Philippines Continues to Build Arbitration Case against China
The Philippines continues to build its case for international arbitration in its dispute with China over China’s claim on and use of the South China Sea. The government in Manila recently submitted more than 3,000 pages of materials to the Permanent Court of Arbitration that it believes support its position that China’s claims to territories and ocean in the South China Sea are incorrect.
At the moment, The Philippines is still trying to simply have the Permanent Court of Arbitration in The Hague given official jurisdiction over the matter. China has worked to deny the court has such jurisdiction even as it asserts it has natural territorial rights over the disputed area, which China has built drilling rigs and military bases over the last few years in an aggressive attempt to establish its claim.
The Court has requested materials from The Philippines explaining why that country believes the Court has jurisdiction, and the recent document submission was designed to bolster this assertion.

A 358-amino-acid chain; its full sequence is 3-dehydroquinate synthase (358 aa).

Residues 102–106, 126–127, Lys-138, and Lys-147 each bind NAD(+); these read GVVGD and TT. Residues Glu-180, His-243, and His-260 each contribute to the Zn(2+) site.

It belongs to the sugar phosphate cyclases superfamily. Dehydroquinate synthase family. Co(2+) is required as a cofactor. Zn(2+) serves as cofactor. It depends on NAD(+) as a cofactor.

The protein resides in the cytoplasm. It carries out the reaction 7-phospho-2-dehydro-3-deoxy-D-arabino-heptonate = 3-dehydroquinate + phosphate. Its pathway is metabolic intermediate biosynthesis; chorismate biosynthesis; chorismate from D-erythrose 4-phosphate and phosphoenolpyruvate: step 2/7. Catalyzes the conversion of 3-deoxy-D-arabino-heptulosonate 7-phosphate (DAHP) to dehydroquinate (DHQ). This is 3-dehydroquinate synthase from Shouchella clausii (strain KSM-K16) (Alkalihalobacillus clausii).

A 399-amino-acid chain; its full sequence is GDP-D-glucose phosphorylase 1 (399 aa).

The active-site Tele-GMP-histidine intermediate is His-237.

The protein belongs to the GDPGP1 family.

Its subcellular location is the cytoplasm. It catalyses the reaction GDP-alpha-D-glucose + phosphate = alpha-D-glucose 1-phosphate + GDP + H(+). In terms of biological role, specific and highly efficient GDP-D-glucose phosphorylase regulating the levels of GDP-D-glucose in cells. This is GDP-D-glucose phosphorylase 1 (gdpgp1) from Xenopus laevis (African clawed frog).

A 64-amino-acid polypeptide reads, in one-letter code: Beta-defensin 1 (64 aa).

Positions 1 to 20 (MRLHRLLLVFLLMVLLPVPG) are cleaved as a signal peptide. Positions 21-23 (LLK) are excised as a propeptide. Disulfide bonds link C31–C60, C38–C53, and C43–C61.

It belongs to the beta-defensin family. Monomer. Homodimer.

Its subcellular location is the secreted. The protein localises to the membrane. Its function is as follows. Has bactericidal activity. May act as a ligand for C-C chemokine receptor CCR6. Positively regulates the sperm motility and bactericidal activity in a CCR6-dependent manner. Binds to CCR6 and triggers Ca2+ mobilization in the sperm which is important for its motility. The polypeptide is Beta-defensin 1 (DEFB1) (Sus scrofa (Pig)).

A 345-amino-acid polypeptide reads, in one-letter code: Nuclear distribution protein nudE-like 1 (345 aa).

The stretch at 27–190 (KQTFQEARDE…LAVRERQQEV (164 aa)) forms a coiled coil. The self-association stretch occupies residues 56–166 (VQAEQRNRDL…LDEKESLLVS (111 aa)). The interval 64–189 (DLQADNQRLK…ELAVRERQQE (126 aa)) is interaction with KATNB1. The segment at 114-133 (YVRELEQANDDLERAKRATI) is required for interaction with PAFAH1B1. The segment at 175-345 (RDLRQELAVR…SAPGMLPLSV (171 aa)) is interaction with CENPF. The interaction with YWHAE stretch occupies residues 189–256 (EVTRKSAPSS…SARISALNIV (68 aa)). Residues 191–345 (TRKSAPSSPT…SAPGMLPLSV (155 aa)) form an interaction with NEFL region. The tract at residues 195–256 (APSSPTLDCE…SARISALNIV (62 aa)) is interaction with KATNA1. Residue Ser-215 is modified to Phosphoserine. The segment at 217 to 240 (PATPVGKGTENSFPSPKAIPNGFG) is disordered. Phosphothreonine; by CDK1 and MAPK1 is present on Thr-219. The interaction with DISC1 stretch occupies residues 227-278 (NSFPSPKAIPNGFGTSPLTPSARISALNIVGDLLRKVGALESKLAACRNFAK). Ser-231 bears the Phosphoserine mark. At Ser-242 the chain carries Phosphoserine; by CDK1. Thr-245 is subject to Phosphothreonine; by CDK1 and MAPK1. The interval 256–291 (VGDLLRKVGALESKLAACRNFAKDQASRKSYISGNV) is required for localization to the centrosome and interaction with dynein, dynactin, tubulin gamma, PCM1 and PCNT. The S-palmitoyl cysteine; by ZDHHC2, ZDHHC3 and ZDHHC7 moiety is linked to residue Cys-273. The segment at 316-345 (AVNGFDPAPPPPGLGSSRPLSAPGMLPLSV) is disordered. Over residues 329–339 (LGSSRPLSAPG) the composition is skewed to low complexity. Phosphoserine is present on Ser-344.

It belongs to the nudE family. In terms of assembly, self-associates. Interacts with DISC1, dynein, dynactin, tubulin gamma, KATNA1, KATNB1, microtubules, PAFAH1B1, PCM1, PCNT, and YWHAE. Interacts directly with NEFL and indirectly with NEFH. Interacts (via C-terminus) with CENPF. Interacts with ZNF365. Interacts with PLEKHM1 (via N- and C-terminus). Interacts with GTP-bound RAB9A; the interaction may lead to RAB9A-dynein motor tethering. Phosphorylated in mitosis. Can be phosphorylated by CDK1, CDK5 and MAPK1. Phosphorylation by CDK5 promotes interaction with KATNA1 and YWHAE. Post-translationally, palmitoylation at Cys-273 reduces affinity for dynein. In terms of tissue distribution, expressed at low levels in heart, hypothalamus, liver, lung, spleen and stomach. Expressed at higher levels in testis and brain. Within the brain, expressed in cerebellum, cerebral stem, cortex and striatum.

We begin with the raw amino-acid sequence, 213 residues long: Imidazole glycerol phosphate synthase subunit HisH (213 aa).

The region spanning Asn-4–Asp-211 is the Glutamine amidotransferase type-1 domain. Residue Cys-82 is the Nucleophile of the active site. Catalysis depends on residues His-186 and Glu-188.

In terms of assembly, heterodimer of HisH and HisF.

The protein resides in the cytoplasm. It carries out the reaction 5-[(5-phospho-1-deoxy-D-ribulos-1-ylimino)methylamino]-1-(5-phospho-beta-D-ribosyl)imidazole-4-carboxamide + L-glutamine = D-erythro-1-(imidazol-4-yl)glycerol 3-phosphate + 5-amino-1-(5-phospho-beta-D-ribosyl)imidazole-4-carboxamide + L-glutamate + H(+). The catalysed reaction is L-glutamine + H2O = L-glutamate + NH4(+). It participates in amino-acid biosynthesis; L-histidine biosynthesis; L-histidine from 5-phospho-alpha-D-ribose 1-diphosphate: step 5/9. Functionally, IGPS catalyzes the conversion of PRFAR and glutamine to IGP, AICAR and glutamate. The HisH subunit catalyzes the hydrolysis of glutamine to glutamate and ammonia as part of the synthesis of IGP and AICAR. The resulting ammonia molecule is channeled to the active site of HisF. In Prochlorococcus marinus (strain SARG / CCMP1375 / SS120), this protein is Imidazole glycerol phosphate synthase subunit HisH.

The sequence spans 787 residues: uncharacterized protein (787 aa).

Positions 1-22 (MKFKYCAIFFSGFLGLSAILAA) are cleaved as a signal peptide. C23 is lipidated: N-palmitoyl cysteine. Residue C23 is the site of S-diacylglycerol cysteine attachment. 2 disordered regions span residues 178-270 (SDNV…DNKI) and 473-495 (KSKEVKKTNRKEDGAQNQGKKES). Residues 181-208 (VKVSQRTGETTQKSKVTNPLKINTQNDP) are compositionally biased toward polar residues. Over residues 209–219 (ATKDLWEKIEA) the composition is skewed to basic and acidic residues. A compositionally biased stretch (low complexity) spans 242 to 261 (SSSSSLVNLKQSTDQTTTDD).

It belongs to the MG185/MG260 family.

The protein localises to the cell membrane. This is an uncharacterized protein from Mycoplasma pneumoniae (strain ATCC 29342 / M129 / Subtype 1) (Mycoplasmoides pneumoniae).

China has claimed “indisputable sovereignty” over a large, irregularly-shaped area of the South China Sea reaching as far down as the coast of Malaysia. Many in the international community perceive it as bullying weaker, smaller nations. In addition to The Philippines, Brunei, Malaysia, Taiwan and Vietnam also have laid claim to areas of the sea and have lodged similar protests against China’s recent actions.
China has rejected arbitration and denied that any international court or other entity has jurisdiction on the matter, and has not officially responded to any proceedings or requests from The Hague.